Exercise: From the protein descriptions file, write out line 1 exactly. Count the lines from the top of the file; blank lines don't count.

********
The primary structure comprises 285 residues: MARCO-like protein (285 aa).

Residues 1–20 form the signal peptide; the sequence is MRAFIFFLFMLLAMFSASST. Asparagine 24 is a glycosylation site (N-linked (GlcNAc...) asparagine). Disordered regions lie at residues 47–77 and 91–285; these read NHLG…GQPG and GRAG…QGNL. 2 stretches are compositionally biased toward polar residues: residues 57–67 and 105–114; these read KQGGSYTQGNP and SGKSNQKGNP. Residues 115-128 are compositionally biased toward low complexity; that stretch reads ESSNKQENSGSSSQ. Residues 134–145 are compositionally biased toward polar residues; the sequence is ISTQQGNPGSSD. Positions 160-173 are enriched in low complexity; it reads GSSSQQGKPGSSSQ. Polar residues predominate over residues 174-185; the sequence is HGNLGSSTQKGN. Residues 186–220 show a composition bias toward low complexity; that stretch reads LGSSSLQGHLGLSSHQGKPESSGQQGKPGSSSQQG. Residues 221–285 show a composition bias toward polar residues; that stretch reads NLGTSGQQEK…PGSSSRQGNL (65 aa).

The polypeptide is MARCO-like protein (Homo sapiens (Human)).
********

The primary structure comprises 285 residues: MARCO-like protein (285 aa).